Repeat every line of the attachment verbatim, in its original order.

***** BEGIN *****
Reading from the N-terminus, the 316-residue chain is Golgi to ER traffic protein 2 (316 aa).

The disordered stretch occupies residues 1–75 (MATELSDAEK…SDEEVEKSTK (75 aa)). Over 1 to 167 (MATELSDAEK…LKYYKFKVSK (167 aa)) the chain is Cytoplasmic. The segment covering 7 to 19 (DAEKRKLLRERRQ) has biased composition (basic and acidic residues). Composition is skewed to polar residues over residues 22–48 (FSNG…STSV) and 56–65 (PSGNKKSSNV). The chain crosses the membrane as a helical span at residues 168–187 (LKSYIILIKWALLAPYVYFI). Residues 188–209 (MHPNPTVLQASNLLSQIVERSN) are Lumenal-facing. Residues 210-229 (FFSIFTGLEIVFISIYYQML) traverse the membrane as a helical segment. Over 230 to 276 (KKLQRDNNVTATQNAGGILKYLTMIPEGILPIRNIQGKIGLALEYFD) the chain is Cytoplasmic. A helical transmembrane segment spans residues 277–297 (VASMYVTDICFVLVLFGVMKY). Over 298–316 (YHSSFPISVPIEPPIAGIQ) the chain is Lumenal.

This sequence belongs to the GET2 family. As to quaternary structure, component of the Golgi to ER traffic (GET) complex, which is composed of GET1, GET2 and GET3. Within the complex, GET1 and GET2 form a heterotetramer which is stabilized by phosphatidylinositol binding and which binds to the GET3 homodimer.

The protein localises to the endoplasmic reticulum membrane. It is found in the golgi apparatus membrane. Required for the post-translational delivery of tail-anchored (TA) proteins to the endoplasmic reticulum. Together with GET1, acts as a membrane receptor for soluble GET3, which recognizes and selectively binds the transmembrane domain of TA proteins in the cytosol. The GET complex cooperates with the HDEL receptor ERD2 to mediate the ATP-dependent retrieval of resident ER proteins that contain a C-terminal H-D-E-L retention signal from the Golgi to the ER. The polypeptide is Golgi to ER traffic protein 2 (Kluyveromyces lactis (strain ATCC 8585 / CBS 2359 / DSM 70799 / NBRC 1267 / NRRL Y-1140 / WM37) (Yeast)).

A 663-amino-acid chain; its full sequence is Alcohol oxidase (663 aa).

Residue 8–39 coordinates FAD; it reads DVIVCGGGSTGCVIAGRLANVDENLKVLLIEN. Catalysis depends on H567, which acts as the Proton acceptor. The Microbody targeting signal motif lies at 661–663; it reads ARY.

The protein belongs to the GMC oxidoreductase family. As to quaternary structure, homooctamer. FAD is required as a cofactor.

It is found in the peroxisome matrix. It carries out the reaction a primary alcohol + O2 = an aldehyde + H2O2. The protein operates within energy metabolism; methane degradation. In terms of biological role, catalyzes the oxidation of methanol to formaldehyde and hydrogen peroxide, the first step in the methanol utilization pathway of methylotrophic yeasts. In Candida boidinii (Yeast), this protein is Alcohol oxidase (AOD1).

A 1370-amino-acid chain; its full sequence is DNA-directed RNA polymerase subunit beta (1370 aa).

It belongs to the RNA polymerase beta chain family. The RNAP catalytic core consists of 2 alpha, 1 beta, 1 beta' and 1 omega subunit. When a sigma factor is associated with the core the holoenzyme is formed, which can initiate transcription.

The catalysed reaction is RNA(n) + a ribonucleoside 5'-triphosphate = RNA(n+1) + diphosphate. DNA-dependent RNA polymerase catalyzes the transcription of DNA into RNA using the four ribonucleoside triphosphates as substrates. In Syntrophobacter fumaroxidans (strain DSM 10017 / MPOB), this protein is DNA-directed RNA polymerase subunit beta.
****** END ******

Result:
Reading from the N-terminus, the 316-residue chain is Golgi to ER traffic protein 2 (316 aa).

The disordered stretch occupies residues 1–75 (MATELSDAEK…SDEEVEKSTK (75 aa)). Over 1 to 167 (MATELSDAEK…LKYYKFKVSK (167 aa)) the chain is Cytoplasmic. The segment covering 7 to 19 (DAEKRKLLRERRQ) has biased composition (basic and acidic residues). Composition is skewed to polar residues over residues 22–48 (FSNG…STSV) and 56–65 (PSGNKKSSNV). The chain crosses the membrane as a helical span at residues 168–187 (LKSYIILIKWALLAPYVYFI). Residues 188–209 (MHPNPTVLQASNLLSQIVERSN) are Lumenal-facing. Residues 210-229 (FFSIFTGLEIVFISIYYQML) traverse the membrane as a helical segment. Over 230 to 276 (KKLQRDNNVTATQNAGGILKYLTMIPEGILPIRNIQGKIGLALEYFD) the chain is Cytoplasmic. A helical transmembrane segment spans residues 277–297 (VASMYVTDICFVLVLFGVMKY). Over 298–316 (YHSSFPISVPIEPPIAGIQ) the chain is Lumenal.

This sequence belongs to the GET2 family. As to quaternary structure, component of the Golgi to ER traffic (GET) complex, which is composed of GET1, GET2 and GET3. Within the complex, GET1 and GET2 form a heterotetramer which is stabilized by phosphatidylinositol binding and which binds to the GET3 homodimer.

The protein localises to the endoplasmic reticulum membrane. It is found in the golgi apparatus membrane. Required for the post-translational delivery of tail-anchored (TA) proteins to the endoplasmic reticulum. Together with GET1, acts as a membrane receptor for soluble GET3, which recognizes and selectively binds the transmembrane domain of TA proteins in the cytosol. The GET complex cooperates with the HDEL receptor ERD2 to mediate the ATP-dependent retrieval of resident ER proteins that contain a C-terminal H-D-E-L retention signal from the Golgi to the ER. The polypeptide is Golgi to ER traffic protein 2 (Kluyveromyces lactis (strain ATCC 8585 / CBS 2359 / DSM 70799 / NBRC 1267 / NRRL Y-1140 / WM37) (Yeast)).

A 663-amino-acid chain; its full sequence is Alcohol oxidase (663 aa).

Residue 8–39 coordinates FAD; it reads DVIVCGGGSTGCVIAGRLANVDENLKVLLIEN. Catalysis depends on H567, which acts as the Proton acceptor. The Microbody targeting signal motif lies at 661–663; it reads ARY.

The protein belongs to the GMC oxidoreductase family. As to quaternary structure, homooctamer. FAD is required as a cofactor.

It is found in the peroxisome matrix. It carries out the reaction a primary alcohol + O2 = an aldehyde + H2O2. The protein operates within energy metabolism; methane degradation. In terms of biological role, catalyzes the oxidation of methanol to formaldehyde and hydrogen peroxide, the first step in the methanol utilization pathway of methylotrophic yeasts. In Candida boidinii (Yeast), this protein is Alcohol oxidase (AOD1).

A 1370-amino-acid chain; its full sequence is DNA-directed RNA polymerase subunit beta (1370 aa).

It belongs to the RNA polymerase beta chain family. The RNAP catalytic core consists of 2 alpha, 1 beta, 1 beta' and 1 omega subunit. When a sigma factor is associated with the core the holoenzyme is formed, which can initiate transcription.

The catalysed reaction is RNA(n) + a ribonucleoside 5'-triphosphate = RNA(n+1) + diphosphate. DNA-dependent RNA polymerase catalyzes the transcription of DNA into RNA using the four ribonucleoside triphosphates as substrates. In Syntrophobacter fumaroxidans (strain DSM 10017 / MPOB), this protein is DNA-directed RNA polymerase subunit beta.